The Well-Tempered Ear

What is the best classical music to write by?

March 31, 2012

By Jacob Stockinger

A lot of writers like to write in silence.

But writing is such a solitary activity — like painting or creating art — that a lot of writers also like to write with music playing. It seems somehow less lonely, and sometimes even motivational.

Some writers prefer pop or rock or jazz.

But mostly I hear about writers listening to classical music.

I remember reading an interview with Edmund White (below), the writer of award-winning fiction, biographies and memoirs. An avowed, even devout Francophile, he said he liked to write to chamber music by Debussy, especially the cello sonata. As someone who loves also the chamber music of both Debussy (particularly the String Quartet and the Violin Sonata) and Ravel, I understand that.

I also recall Mary Gordon (below, in a photo by David Shankbone), who said in an interview with The New York Times that she liked to listen to Classical piano sonatas and string quartets, though it wasn’t clear whether that was just to warm up or actually to write by.

Myself, I am more predictable and probably more mainstream. Occasionally I wander into Classicism (especially Haydn and Mozart) and Romanticism. But generally I find nothing better to write by than Baroque music.

My preference is for J.S. Bach – especially his French and English Suites, his partitas, and his Inventions and Sinfonias over the 48 Preludes and Fugues of The Well Tempered Clavier. I love the rushing sound and cascades of notes of the solo keyboard music.

Bach means brook.

You might even say torrent.

What a well-named composer, no? The French writer Colette (below, in 1940 photo from the Getty Images) had good reason to describe Bach’s music as that “heavenly sewing machine.” I wonder: Did she listen to Bach while writing?

I wonder if, given the tapping of keyboard clicks and clacks, she might today use the term “word processor,” or at least agree to its substitution?

Anyway, Bach (below) works for me in adding momentum and increasing productivity, and also in allowing me to pay attention to it and then to turn away from it and then come back to it. You can just slip in and out of the dream, so to say.

Bach’s keyboard and violin concertos also work well, as do Vivaldi’s many string concertos. But the solo violin and cello works of Bach aren’t as effective I find, probably because they are too intense.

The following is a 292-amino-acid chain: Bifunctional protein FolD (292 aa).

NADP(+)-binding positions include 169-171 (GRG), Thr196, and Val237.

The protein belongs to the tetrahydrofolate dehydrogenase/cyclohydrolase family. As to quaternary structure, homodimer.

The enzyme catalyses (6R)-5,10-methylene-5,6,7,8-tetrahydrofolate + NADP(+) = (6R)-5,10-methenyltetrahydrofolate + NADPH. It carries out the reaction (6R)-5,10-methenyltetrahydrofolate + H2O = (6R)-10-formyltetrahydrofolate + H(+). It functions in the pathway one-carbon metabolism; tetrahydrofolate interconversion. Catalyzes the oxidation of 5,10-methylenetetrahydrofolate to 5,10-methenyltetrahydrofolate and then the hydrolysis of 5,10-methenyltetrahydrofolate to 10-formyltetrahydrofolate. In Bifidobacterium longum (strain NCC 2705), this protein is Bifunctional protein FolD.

I also like the solo keyboard suites and sonatas of Handel and Scarlatti for the same reason – on the piano but NOT on the harpsichord which has too much distracting twang for me – though the more orchestrated works don’t work as well.

And the very worst for me is the voice – solo songs or choral works or opera. I love Schubert, but I simply cannot write, or write well, when someone else is saying words. That’s logical, don’t you think?

Then there are people who say they like the piano works by Chopin (below) to write by. I find Chopin’s music – like that of Schumann and Brahms – just too condensed and concise, lyrical and compelling, to do that. But here is a link to that writer:

But everyone, and every writer, is different. And a lot of it, I suppose is what you get used to.

The bottom line is: I have to like the music – but not too much. When I am writing, music often acts like the guy pounding on the drums in a slave galley, keeping beat and time. Its rhythm and flow keep me on task.

But whatever the music is, it must have clarity, similarity and repeatability. It must allow me to true in and tune out repeatedly.

What music do you like best when you write?

Does the music change with kind of writing – letters, journals, non-fiction, poetry, fiction?

I’d love to hear some specific tips and experiences and suggestions, or stories about yourself and other writers.

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